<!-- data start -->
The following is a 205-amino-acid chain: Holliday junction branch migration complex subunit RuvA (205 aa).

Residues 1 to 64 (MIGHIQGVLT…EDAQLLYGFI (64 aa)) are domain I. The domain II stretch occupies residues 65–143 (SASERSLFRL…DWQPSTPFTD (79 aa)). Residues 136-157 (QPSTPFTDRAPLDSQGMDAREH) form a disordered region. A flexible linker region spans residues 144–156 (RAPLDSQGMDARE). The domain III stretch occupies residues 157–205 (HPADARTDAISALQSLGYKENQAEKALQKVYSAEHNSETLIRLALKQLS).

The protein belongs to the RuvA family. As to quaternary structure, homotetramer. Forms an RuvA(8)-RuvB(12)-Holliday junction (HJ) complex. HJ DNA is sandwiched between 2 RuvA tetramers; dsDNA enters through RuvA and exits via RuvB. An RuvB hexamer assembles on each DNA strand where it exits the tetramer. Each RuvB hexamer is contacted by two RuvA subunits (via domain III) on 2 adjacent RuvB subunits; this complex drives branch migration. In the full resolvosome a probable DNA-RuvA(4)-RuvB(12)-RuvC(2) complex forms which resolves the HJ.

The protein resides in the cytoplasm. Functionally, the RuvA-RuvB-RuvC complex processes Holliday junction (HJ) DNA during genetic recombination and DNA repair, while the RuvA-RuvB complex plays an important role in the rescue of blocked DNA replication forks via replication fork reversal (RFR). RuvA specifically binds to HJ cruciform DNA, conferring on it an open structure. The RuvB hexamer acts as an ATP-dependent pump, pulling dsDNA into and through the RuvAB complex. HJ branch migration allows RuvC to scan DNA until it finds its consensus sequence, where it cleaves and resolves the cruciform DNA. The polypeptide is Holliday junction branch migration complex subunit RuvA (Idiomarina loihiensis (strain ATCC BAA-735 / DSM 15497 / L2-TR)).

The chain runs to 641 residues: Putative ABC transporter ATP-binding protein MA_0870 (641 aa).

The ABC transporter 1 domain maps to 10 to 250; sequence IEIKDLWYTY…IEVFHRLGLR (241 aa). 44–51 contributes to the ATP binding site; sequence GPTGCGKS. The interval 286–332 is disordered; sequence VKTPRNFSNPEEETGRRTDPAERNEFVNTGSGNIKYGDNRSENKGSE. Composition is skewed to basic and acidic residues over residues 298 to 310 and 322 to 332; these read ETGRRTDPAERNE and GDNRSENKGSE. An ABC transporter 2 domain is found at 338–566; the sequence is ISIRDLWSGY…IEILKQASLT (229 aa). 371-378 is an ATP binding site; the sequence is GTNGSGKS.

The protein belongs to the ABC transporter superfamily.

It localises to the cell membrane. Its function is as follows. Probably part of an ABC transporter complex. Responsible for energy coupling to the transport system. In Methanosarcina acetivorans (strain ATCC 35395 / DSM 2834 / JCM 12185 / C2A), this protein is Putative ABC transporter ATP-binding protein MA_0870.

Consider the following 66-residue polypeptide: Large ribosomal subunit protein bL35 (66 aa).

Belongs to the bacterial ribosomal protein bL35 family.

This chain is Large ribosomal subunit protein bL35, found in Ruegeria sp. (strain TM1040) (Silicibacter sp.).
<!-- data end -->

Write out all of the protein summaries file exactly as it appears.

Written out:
The following is a 205-amino-acid chain: Holliday junction branch migration complex subunit RuvA (205 aa).

Residues 1 to 64 (MIGHIQGVLT…EDAQLLYGFI (64 aa)) are domain I. The domain II stretch occupies residues 65–143 (SASERSLFRL…DWQPSTPFTD (79 aa)). Residues 136-157 (QPSTPFTDRAPLDSQGMDAREH) form a disordered region. A flexible linker region spans residues 144–156 (RAPLDSQGMDARE). The domain III stretch occupies residues 157–205 (HPADARTDAISALQSLGYKENQAEKALQKVYSAEHNSETLIRLALKQLS).

The protein belongs to the RuvA family. As to quaternary structure, homotetramer. Forms an RuvA(8)-RuvB(12)-Holliday junction (HJ) complex. HJ DNA is sandwiched between 2 RuvA tetramers; dsDNA enters through RuvA and exits via RuvB. An RuvB hexamer assembles on each DNA strand where it exits the tetramer. Each RuvB hexamer is contacted by two RuvA subunits (via domain III) on 2 adjacent RuvB subunits; this complex drives branch migration. In the full resolvosome a probable DNA-RuvA(4)-RuvB(12)-RuvC(2) complex forms which resolves the HJ.

The protein resides in the cytoplasm. Functionally, the RuvA-RuvB-RuvC complex processes Holliday junction (HJ) DNA during genetic recombination and DNA repair, while the RuvA-RuvB complex plays an important role in the rescue of blocked DNA replication forks via replication fork reversal (RFR). RuvA specifically binds to HJ cruciform DNA, conferring on it an open structure. The RuvB hexamer acts as an ATP-dependent pump, pulling dsDNA into and through the RuvAB complex. HJ branch migration allows RuvC to scan DNA until it finds its consensus sequence, where it cleaves and resolves the cruciform DNA. The polypeptide is Holliday junction branch migration complex subunit RuvA (Idiomarina loihiensis (strain ATCC BAA-735 / DSM 15497 / L2-TR)).

The chain runs to 641 residues: Putative ABC transporter ATP-binding protein MA_0870 (641 aa).

The ABC transporter 1 domain maps to 10 to 250; sequence IEIKDLWYTY…IEVFHRLGLR (241 aa). 44–51 contributes to the ATP binding site; sequence GPTGCGKS. The interval 286–332 is disordered; sequence VKTPRNFSNPEEETGRRTDPAERNEFVNTGSGNIKYGDNRSENKGSE. Composition is skewed to basic and acidic residues over residues 298 to 310 and 322 to 332; these read ETGRRTDPAERNE and GDNRSENKGSE. An ABC transporter 2 domain is found at 338–566; the sequence is ISIRDLWSGY…IEILKQASLT (229 aa). 371-378 is an ATP binding site; the sequence is GTNGSGKS.

The protein belongs to the ABC transporter superfamily.

It localises to the cell membrane. Its function is as follows. Probably part of an ABC transporter complex. Responsible for energy coupling to the transport system. In Methanosarcina acetivorans (strain ATCC 35395 / DSM 2834 / JCM 12185 / C2A), this protein is Putative ABC transporter ATP-binding protein MA_0870.

Consider the following 66-residue polypeptide: Large ribosomal subunit protein bL35 (66 aa).

Belongs to the bacterial ribosomal protein bL35 family.

This chain is Large ribosomal subunit protein bL35, found in Ruegeria sp. (strain TM1040) (Silicibacter sp.).